Thursday, Sept. 28, 2006 | In an effort to add more parkland to downtown’s waterfront, the city of San Diego is negotiating with the developer of the controversial Navy Broadway Complex to remove one building from the proposed project’s blueprints.
Mayor Jerry Sanders has been hammering out an agreement in recent weeks with developer Doug Manchester to lease about one acre on the 14.7-acre military property in hopes of stemming the growing public criticism that Manchester’s redevelopment plan is too bulky and bland for downtown’s harbor, a Sanders aide said Tuesday.
The move came as a surprise to many officials involved in planning the overhaul of the 83-year-old Navy hub, including the Navy itself and the downtown redevelopment board that is reviewing the proposal on the city’s behalf.
If approved, the alternative plan would tap the downtown redevelopment board’s parks fund to lease a 40,000-square-foot lot that is currently scheduled to house a museum and office building. James Waring, the mayor’s land-use chief, said the acre would be used as parkland to complement the 1.9-acre park that is slated to be developed across E Street along Harbor Drive.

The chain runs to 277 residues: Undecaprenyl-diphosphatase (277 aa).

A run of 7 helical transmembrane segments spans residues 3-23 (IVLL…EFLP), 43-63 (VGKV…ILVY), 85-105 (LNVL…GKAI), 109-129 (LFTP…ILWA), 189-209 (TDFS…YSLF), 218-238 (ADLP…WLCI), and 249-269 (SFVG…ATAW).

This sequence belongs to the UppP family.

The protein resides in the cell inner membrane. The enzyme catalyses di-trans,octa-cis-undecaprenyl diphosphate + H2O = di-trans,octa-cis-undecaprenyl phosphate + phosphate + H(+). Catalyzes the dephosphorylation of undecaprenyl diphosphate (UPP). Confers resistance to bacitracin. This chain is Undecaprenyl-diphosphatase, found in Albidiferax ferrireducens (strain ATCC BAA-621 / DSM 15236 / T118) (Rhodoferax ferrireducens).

Financial terms are being negotiated and will not be disclosed until a deal is struck, Waring said.
“It’s a complex process and there are still a lot of subtleties to be worked out,” he said.
Perry Dealy, president of Manchester Financial Group, said he is optimistic that an agreement will work and hopes to have an agreement finalized “in the next few days.”
Meanwhile, the Centre City Development Corp., the downtown redevelopment arm that is vetting Manchester’s plans on behalf of the city, will not make a final decision on whether the development proposal passes muster with the guidelines the city and Navy set forth in 1992 until Oct. 4 at the earliest.